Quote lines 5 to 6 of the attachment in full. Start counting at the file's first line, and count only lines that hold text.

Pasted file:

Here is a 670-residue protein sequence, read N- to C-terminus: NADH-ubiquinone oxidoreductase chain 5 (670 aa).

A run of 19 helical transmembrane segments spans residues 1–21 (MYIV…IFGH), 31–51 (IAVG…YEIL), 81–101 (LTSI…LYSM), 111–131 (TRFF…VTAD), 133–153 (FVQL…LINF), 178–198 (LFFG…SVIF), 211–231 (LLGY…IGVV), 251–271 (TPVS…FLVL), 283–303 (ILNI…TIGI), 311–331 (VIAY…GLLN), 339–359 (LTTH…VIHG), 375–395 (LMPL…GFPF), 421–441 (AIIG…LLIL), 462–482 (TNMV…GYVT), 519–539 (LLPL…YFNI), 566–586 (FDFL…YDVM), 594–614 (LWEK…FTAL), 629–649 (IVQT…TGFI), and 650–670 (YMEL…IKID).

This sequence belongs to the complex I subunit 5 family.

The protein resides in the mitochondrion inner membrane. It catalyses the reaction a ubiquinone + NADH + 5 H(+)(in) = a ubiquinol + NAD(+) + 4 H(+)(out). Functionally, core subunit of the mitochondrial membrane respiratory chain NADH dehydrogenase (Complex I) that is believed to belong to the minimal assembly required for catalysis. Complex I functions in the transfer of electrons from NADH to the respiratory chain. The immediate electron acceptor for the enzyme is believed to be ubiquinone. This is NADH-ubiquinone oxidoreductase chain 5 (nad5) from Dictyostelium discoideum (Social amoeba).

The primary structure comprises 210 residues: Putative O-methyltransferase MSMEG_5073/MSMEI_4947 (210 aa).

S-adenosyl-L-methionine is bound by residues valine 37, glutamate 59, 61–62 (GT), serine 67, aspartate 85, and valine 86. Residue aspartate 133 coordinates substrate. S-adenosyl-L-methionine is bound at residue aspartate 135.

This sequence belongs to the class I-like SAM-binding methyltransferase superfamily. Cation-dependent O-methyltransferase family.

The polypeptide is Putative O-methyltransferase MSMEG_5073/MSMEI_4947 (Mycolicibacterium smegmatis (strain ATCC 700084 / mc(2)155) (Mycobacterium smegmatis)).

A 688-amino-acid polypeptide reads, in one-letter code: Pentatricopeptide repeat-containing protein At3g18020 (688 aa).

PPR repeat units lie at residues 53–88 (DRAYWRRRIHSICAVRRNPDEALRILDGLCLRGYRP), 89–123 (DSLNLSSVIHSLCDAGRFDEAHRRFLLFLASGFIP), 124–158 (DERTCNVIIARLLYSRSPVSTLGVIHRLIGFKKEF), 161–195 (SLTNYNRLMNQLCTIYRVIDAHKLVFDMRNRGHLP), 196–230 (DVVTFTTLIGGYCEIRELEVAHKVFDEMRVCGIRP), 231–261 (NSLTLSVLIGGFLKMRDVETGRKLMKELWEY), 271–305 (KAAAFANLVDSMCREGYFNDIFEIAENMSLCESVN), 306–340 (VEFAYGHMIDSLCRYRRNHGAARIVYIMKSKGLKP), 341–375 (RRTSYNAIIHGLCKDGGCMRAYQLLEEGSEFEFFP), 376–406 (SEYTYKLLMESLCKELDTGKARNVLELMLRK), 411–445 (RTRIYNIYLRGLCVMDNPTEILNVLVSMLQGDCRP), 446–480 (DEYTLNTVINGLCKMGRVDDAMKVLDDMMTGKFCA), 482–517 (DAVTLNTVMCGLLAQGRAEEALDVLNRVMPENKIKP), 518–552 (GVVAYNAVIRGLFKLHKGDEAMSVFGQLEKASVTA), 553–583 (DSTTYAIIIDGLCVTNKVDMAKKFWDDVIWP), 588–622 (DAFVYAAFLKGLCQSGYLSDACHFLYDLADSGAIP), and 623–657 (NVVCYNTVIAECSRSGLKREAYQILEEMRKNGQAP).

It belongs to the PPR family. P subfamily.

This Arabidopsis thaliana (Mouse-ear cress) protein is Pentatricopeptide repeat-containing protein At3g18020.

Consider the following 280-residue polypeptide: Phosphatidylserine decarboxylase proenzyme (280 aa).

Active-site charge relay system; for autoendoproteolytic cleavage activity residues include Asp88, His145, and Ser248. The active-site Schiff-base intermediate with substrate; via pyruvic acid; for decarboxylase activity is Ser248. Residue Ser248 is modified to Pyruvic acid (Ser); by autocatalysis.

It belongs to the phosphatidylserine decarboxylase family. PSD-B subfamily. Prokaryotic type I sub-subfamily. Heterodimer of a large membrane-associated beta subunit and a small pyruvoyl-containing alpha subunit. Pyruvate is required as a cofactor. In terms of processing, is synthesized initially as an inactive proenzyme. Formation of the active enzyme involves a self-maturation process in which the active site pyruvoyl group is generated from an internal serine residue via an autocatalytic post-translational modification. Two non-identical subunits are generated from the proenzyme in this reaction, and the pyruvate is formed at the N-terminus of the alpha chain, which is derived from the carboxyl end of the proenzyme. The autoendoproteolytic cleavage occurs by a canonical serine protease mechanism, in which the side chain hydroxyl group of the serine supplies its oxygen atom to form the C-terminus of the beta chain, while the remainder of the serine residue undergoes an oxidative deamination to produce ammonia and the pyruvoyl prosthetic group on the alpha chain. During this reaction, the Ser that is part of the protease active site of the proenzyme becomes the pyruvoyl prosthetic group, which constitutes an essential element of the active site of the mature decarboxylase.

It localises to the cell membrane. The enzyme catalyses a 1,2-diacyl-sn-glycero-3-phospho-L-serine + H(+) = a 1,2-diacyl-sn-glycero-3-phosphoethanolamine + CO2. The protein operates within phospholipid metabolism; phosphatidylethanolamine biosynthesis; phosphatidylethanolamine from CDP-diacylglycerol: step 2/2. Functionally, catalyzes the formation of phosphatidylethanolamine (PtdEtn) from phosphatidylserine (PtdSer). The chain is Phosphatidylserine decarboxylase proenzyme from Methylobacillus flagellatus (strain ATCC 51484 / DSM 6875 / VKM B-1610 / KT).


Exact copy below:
The primary structure comprises 210 residues: Putative O-methyltransferase MSMEG_5073/MSMEI_4947 (210 aa).

S-adenosyl-L-methionine is bound by residues valine 37, glutamate 59, 61–62 (GT), serine 67, aspartate 85, and valine 86. Residue aspartate 133 coordinates substrate. S-adenosyl-L-methionine is bound at residue aspartate 135.